Logic and Emotions in Consumerism

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Emotions and Logic in Consumerism

Abstract
Consumer purchase decisions are often linked to emotions and can lead to impulse and uninformed buying behavior. This creates a problem for marketers who rely on emotional appeals to increase sales. In order for businesses to grow in today’s economy, they must acquire new customers and at the same time retain the old ones. Research indicates that in order for advertising to be most effective in acquiring and retaining new customers, these emotions must also be linked to logic. This paper examines how marketers are using emotions and logic to generate the most sales and retain more customers.

Emotions and Logic in Consumerism
Advertising can be seen in virtually every aspect of our lives, and is almost inescapable. We encounter it on billboards, radio, every internet site, magazines, cell phone applications, clothing, television, restrooms, gas pumps, and many more sites. This year in the United States, Black Friday sales hit over $1 billion in online sales. The average cost for a 30 second time slot for a Super Bowl commercial was $3.5 million, according to USA Today. Psychologists, marketers and business people worldwide are interested in why consumers consume. What is the driving force behind why someone will spend so much more money on Black Friday as opposed to other days out of the year? And how can a business better exploit these consumers in order to make more money? With so much money involved in our consumption habits, and so much money involved in getting these advertisements, it is no wonder there is also a lot of money being put into the study of how to make these ads more effective.

This is a hot topic in the marketplace today because there is so much money involved. Businesses are trying to discover the real reason behind why people buy, and they are willing to pay a lot of money to find that answer. It would seem obvious that if they were willing to pay $3.5 million for thirty seconds, they would have some other money set aside to research how effective these ads are. This is of utmost import to businesses worldwide and is a top priority.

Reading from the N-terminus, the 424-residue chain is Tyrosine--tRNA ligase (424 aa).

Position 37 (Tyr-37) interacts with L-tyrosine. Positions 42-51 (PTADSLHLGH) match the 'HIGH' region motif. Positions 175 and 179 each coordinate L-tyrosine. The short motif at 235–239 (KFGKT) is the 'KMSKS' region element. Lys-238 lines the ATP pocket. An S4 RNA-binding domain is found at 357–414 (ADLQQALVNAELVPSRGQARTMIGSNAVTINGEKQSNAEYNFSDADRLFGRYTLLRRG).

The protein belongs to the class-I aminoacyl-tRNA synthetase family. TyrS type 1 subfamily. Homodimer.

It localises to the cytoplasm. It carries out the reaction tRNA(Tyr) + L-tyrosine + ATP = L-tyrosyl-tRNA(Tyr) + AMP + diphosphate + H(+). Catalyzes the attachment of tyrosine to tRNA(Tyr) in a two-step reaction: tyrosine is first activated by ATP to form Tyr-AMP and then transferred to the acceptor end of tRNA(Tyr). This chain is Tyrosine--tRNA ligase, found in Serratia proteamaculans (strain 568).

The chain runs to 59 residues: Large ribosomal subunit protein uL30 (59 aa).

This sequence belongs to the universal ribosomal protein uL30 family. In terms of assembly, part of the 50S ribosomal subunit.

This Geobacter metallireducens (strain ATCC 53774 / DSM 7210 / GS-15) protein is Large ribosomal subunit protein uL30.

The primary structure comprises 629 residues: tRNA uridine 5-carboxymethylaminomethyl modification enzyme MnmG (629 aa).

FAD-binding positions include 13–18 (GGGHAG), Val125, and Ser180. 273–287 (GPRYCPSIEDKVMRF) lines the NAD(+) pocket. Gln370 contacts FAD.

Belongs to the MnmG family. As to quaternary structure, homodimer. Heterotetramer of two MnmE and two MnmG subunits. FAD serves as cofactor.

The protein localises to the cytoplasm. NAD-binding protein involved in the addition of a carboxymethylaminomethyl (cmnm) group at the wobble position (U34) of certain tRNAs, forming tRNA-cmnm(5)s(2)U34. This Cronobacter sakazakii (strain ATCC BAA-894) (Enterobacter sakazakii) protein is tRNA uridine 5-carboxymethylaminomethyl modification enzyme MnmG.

The first purpose of advertising is to create awareness of a product, idea or brand (Woodside, Megehee & Sood, 2012). There are many different methods to get this done, but it is only effective if it leads to the eventual sale. For any business to survive, it needs sales, because sales generate revenue. This revenue is taken and invested back into company, part of which goes towards their advertising efforts. It is a continuous cycle that successful and growing businesses should see expanding (Knutson et. al., 2003). In addition to convincing a consumer to make a purchase, successful businesses must also keep those customers happy. This is called retention. Retention is key to helping a business grow, because if they cannot retain their old customers, they will always have to put money into finding new customers instead of building on current relationships and strengthening them. This is often achieved through loyalty programs, which incentivize consumers to stay loyal to a brand or product (Woodside, Megehee & Sood, 2012). Thus we see that the goals of effective advertisements are three-fold: create awareness, generate sales, and retain current customers.

Currently, research is being conducted as to what types of advertisements are most effective in achieving the three goals of an effective ad. They have found that this is most often achieved when advertisements appeal to a consumer’s emotions (d’Astous & Legendre, 2009). This can be pleasant emotions, such as fondness, humor, childhood memories, or happiness overall. It can also be geared toward more negative emotions such as fear, indignation, or self-deprecation (Janakiraman & Niraj, 2011). Emotions are powerful feelings that tend to guide us toward our consumer decisions in one way or another (Knutson et. al., 2003)....
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